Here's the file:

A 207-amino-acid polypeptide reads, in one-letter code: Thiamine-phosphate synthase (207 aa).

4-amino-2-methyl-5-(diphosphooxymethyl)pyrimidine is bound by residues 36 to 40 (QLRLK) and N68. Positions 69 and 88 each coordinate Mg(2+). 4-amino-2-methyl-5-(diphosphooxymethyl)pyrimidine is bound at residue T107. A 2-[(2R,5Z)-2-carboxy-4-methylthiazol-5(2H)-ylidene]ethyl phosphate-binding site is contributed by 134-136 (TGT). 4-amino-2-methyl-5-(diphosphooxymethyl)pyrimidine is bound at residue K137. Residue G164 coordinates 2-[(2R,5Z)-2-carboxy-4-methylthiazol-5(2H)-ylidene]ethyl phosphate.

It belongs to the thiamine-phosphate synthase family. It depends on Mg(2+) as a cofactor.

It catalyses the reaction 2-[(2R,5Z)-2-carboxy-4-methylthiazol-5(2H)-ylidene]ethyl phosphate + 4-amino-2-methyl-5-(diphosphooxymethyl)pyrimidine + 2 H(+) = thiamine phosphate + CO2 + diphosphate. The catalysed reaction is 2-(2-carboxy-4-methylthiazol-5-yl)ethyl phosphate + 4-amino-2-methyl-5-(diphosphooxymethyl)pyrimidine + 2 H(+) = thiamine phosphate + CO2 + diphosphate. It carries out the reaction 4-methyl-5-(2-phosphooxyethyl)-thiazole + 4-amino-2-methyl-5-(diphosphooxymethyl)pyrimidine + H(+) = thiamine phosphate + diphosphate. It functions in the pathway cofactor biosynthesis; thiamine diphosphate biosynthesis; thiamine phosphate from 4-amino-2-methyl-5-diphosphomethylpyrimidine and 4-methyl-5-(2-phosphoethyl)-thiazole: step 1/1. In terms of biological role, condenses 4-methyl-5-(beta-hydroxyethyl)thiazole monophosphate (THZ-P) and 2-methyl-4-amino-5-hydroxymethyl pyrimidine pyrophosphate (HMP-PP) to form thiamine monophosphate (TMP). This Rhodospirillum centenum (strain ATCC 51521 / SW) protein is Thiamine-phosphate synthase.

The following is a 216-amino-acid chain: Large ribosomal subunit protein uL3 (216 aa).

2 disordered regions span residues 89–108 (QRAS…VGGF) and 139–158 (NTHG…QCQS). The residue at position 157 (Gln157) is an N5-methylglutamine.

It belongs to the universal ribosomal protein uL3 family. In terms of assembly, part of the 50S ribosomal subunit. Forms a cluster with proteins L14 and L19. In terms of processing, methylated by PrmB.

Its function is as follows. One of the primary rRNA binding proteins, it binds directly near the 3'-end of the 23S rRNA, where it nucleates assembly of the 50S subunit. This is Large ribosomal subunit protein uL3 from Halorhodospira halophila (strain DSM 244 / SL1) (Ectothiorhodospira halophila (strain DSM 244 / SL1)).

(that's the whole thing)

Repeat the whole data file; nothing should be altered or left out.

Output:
A 207-amino-acid polypeptide reads, in one-letter code: Thiamine-phosphate synthase (207 aa).

4-amino-2-methyl-5-(diphosphooxymethyl)pyrimidine is bound by residues 36 to 40 (QLRLK) and N68. Positions 69 and 88 each coordinate Mg(2+). 4-amino-2-methyl-5-(diphosphooxymethyl)pyrimidine is bound at residue T107. A 2-[(2R,5Z)-2-carboxy-4-methylthiazol-5(2H)-ylidene]ethyl phosphate-binding site is contributed by 134-136 (TGT). 4-amino-2-methyl-5-(diphosphooxymethyl)pyrimidine is bound at residue K137. Residue G164 coordinates 2-[(2R,5Z)-2-carboxy-4-methylthiazol-5(2H)-ylidene]ethyl phosphate.

It belongs to the thiamine-phosphate synthase family. It depends on Mg(2+) as a cofactor.

It catalyses the reaction 2-[(2R,5Z)-2-carboxy-4-methylthiazol-5(2H)-ylidene]ethyl phosphate + 4-amino-2-methyl-5-(diphosphooxymethyl)pyrimidine + 2 H(+) = thiamine phosphate + CO2 + diphosphate. The catalysed reaction is 2-(2-carboxy-4-methylthiazol-5-yl)ethyl phosphate + 4-amino-2-methyl-5-(diphosphooxymethyl)pyrimidine + 2 H(+) = thiamine phosphate + CO2 + diphosphate. It carries out the reaction 4-methyl-5-(2-phosphooxyethyl)-thiazole + 4-amino-2-methyl-5-(diphosphooxymethyl)pyrimidine + H(+) = thiamine phosphate + diphosphate. It functions in the pathway cofactor biosynthesis; thiamine diphosphate biosynthesis; thiamine phosphate from 4-amino-2-methyl-5-diphosphomethylpyrimidine and 4-methyl-5-(2-phosphoethyl)-thiazole: step 1/1. In terms of biological role, condenses 4-methyl-5-(beta-hydroxyethyl)thiazole monophosphate (THZ-P) and 2-methyl-4-amino-5-hydroxymethyl pyrimidine pyrophosphate (HMP-PP) to form thiamine monophosphate (TMP). This Rhodospirillum centenum (strain ATCC 51521 / SW) protein is Thiamine-phosphate synthase.

The following is a 216-amino-acid chain: Large ribosomal subunit protein uL3 (216 aa).

2 disordered regions span residues 89–108 (QRAS…VGGF) and 139–158 (NTHG…QCQS). The residue at position 157 (Gln157) is an N5-methylglutamine.

It belongs to the universal ribosomal protein uL3 family. In terms of assembly, part of the 50S ribosomal subunit. Forms a cluster with proteins L14 and L19. In terms of processing, methylated by PrmB.

Its function is as follows. One of the primary rRNA binding proteins, it binds directly near the 3'-end of the 23S rRNA, where it nucleates assembly of the 50S subunit. This is Large ribosomal subunit protein uL3 from Halorhodospira halophila (strain DSM 244 / SL1) (Ectothiorhodospira halophila (strain DSM 244 / SL1)).